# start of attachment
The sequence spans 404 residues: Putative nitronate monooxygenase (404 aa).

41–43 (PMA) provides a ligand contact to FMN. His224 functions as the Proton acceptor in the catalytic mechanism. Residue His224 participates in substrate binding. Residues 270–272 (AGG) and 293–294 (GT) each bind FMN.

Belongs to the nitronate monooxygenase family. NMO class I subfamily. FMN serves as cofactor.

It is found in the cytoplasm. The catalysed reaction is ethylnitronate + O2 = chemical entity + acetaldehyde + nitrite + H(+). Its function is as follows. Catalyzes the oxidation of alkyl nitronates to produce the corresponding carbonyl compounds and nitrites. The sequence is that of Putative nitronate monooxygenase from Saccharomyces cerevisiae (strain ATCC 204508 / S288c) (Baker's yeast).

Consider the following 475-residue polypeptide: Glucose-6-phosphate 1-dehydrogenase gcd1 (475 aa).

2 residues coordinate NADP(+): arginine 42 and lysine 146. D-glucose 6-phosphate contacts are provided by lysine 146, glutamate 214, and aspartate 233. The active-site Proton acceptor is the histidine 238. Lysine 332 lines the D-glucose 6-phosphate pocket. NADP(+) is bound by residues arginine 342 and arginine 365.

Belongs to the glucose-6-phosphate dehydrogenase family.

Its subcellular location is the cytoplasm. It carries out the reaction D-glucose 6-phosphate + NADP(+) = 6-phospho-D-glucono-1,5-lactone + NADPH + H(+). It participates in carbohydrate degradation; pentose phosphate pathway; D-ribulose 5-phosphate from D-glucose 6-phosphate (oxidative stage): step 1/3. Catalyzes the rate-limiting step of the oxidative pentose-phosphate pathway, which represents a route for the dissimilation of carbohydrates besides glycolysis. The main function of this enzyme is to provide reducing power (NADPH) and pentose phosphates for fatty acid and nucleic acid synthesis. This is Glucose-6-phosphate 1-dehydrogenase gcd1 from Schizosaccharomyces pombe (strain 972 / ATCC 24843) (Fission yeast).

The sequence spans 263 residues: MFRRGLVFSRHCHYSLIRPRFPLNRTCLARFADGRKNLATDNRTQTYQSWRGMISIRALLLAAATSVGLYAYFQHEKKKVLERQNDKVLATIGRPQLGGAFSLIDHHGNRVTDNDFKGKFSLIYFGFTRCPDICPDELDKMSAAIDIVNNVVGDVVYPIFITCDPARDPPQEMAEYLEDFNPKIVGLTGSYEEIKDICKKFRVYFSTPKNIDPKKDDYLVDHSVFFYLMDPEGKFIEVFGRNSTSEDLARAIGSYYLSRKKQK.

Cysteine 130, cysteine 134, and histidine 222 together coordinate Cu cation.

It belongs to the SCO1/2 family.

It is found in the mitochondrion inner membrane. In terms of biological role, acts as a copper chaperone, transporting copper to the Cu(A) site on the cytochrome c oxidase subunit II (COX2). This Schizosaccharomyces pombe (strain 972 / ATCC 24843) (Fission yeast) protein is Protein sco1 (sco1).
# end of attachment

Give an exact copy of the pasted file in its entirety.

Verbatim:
The sequence spans 404 residues: Putative nitronate monooxygenase (404 aa).

41–43 (PMA) provides a ligand contact to FMN. His224 functions as the Proton acceptor in the catalytic mechanism. Residue His224 participates in substrate binding. Residues 270–272 (AGG) and 293–294 (GT) each bind FMN.

Belongs to the nitronate monooxygenase family. NMO class I subfamily. FMN serves as cofactor.

It is found in the cytoplasm. The catalysed reaction is ethylnitronate + O2 = chemical entity + acetaldehyde + nitrite + H(+). Its function is as follows. Catalyzes the oxidation of alkyl nitronates to produce the corresponding carbonyl compounds and nitrites. The sequence is that of Putative nitronate monooxygenase from Saccharomyces cerevisiae (strain ATCC 204508 / S288c) (Baker's yeast).

Consider the following 475-residue polypeptide: Glucose-6-phosphate 1-dehydrogenase gcd1 (475 aa).

2 residues coordinate NADP(+): arginine 42 and lysine 146. D-glucose 6-phosphate contacts are provided by lysine 146, glutamate 214, and aspartate 233. The active-site Proton acceptor is the histidine 238. Lysine 332 lines the D-glucose 6-phosphate pocket. NADP(+) is bound by residues arginine 342 and arginine 365.

Belongs to the glucose-6-phosphate dehydrogenase family.

Its subcellular location is the cytoplasm. It carries out the reaction D-glucose 6-phosphate + NADP(+) = 6-phospho-D-glucono-1,5-lactone + NADPH + H(+). It participates in carbohydrate degradation; pentose phosphate pathway; D-ribulose 5-phosphate from D-glucose 6-phosphate (oxidative stage): step 1/3. Catalyzes the rate-limiting step of the oxidative pentose-phosphate pathway, which represents a route for the dissimilation of carbohydrates besides glycolysis. The main function of this enzyme is to provide reducing power (NADPH) and pentose phosphates for fatty acid and nucleic acid synthesis. This is Glucose-6-phosphate 1-dehydrogenase gcd1 from Schizosaccharomyces pombe (strain 972 / ATCC 24843) (Fission yeast).

The sequence spans 263 residues: MFRRGLVFSRHCHYSLIRPRFPLNRTCLARFADGRKNLATDNRTQTYQSWRGMISIRALLLAAATSVGLYAYFQHEKKKVLERQNDKVLATIGRPQLGGAFSLIDHHGNRVTDNDFKGKFSLIYFGFTRCPDICPDELDKMSAAIDIVNNVVGDVVYPIFITCDPARDPPQEMAEYLEDFNPKIVGLTGSYEEIKDICKKFRVYFSTPKNIDPKKDDYLVDHSVFFYLMDPEGKFIEVFGRNSTSEDLARAIGSYYLSRKKQK.

Cysteine 130, cysteine 134, and histidine 222 together coordinate Cu cation.

It belongs to the SCO1/2 family.

It is found in the mitochondrion inner membrane. In terms of biological role, acts as a copper chaperone, transporting copper to the Cu(A) site on the cytochrome c oxidase subunit II (COX2). This Schizosaccharomyces pombe (strain 972 / ATCC 24843) (Fission yeast) protein is Protein sco1 (sco1).